SA horror-thriller 'Fried Barry' picked up for the US and other international territories
Cape Town-based actor and director Ryan Kruger’s first independent full-length film “Fried Barry” has picked up AMC Networks’ genre streamer Shudder.
Scheduled for international release in May this year, “Fried Barry” will debut in North America, the UK, Ireland, Australia and New Zealand.
The movie is about a drug-addled, abusive bastard who, after yet another bender, is abducted by aliens.
Barry takes a backseat as an alien visitor assumes control of his body and takes it for a joyride through Cape Town.
What follows is an onslaught of drugs, sex and violence as our alien tourist enters the weird and wonderful world of humankind.
The movie has already received 22 awards at international film festivals.
Kruger, a SAMA winner is widely celebrated for his work as a music video director, having directed more than 100 music videos and directed internationally acclaimed short films.
Speaking about his latest offering, Kruger said that “Fried Barry” was born out of total frustration about where he was in his career.
According to Kruger, being known as a director for doing narrative storytelling within music videos put him in a box.
“Bands trusted me and let me do anything I wanted, I was still in a box as I had to think about their audience and their music and being able to get it on major music video channels.
“I couldn’t really do my style”, he said.
Originally “Fried Barry” was just a three-minute-long experimental film.
Kruger and his team had 59 official selections around the world at festivals.
“What came from that was all these amazing pieces of fan art from all over the globe, which was a surprise because people just seemed to really love the main character.
“I never planned to make it into a feature film at all.
“I just looked at it as that short was a success and that's it.
“But where I was at the time I was in a bad place.
“I had an operation on my kidney and got sepsis and nearly died, went through a break-up and my cat got cancer and I went into depression.
“It was all too much for me at the same time.
“While I was in this dark hole, I just said to myself what is the number one thing I've always wanted to do with my life, and it was to make a film.
“I just got the idea one night and I knew that this was the film to make,” he said.
The film was shot in blocks over a course of a year.
“I always knew how the film was going to end, but getting to that point was the challenge.
“But that’s where the magic came in because I started to get more ideas while filming and it just developed as we went along, so it really gave me the freedom to be super creative.
“I would have notes I made the day before filming, or even in the car driving to set, on a scrap of paper,” said Kruger.
Many of the ideas within a scene he got on set while shooting which he said made them all be in the moment when improvising and taking direction carefully.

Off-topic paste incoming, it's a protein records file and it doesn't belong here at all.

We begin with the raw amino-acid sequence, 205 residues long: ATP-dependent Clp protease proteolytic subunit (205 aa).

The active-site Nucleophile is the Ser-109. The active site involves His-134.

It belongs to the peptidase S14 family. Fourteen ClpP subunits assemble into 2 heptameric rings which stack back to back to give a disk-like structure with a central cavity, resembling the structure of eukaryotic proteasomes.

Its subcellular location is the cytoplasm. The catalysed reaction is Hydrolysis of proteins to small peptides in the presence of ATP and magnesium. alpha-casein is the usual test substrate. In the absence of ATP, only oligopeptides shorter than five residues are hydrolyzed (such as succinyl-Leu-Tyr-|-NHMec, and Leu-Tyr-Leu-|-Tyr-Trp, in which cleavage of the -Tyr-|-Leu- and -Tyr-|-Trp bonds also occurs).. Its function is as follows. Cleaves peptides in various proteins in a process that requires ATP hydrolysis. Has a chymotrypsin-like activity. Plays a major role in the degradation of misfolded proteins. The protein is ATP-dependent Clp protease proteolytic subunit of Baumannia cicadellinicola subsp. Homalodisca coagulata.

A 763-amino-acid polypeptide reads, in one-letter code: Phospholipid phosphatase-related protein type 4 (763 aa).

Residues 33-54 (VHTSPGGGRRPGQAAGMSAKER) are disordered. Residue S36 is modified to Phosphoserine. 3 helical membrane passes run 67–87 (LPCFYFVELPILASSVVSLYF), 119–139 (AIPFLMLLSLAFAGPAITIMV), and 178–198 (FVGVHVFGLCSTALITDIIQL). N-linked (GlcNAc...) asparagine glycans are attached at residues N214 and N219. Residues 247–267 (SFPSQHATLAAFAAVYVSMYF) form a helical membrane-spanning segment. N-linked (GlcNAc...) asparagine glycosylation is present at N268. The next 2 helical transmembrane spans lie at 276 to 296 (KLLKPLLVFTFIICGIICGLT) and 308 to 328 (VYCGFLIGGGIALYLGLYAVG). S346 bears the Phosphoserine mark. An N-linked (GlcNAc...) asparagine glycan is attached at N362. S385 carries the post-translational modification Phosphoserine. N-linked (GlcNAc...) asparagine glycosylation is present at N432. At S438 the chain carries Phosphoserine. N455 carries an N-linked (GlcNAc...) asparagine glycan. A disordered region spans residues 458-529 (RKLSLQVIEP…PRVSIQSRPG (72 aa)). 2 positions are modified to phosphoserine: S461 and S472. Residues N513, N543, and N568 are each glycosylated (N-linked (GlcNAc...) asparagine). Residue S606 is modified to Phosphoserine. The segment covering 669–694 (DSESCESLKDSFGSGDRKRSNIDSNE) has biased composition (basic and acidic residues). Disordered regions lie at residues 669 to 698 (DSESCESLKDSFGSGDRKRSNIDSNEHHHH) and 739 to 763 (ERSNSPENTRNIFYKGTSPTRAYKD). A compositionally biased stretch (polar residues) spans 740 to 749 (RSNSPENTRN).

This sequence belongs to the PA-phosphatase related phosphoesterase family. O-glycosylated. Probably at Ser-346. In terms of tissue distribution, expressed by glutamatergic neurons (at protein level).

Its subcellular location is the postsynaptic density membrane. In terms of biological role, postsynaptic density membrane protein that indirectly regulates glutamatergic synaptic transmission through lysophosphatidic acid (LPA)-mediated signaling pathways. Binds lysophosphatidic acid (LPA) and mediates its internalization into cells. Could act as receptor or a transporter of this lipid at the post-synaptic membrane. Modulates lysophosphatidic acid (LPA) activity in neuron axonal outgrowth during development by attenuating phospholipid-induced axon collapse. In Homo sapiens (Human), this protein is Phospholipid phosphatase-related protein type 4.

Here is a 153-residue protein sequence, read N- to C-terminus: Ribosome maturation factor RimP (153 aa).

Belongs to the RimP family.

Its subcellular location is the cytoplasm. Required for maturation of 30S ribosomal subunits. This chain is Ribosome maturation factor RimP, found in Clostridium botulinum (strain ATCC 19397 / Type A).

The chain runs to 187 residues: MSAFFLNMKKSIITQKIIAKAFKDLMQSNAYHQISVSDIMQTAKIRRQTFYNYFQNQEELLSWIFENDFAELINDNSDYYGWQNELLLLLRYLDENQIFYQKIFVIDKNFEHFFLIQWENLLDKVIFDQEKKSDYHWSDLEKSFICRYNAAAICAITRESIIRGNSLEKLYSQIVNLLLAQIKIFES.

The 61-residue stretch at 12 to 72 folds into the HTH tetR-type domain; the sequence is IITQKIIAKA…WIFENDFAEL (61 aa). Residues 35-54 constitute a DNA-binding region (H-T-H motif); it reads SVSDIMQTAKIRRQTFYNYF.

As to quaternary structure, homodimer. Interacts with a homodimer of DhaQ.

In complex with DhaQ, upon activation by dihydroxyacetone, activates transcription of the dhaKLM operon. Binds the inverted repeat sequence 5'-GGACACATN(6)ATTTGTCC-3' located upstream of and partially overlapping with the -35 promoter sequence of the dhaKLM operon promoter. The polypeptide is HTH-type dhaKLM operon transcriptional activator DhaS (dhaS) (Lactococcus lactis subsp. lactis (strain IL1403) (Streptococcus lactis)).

“The cool thing about this film is that 80% of this film is improv and workshopped on the day – apart from the dialogue I wrote.
“As an actor myself, I love working with actors; I love that organic space to be free and feel where anything can happen.
“After the film was all shot, we had half a year in post-production getting everything together,” he said.
Filmed in and around Cape Town, no auditions were held as Kruger had worked with most of the cast before.
2020 was the main festival run for the film where it played at many big genre festivals around the world – including Fantasia in Canada and Sitges in Spain.
Speaking on why Fried Barry is an important film for SA cinema, Kruger said it is it’s cult-style with a mashing up of genres like horror and comedy and the height of indie-dark cinema that make it unique.
“Its style is off-beat and crazy; film fans will be in for a treat.
“In SA we normally make dramas or comedies or films about the history of our country, but things are starting to change which is great and there are many amazing local films coming out.
“It's important to get ’Fried Barry’ out there and to show that this type of film can make money and there is an audience especially overseas.
“At the end of the day, the film business is a business you need to be able to sell your film so you can make another one.
“And if we keep making the same type of films here the industry will never change or grow.”
One major element in the film is how Cape Town is portrayed.
“Often in film, Cape Town is either portrayed as a beautiful and exotic location or it is dressed-up to play a different city entirely.
“However, Kruger wanted to show a darker and grittier side of Cape Town, while still clearly having the city as a character in the film.
“This motivation can be seen in the locations we chose that evoke this underworld feeling and present a strong colour palette and harsh geometry while still having that 1980s cinema look with colours,” he said.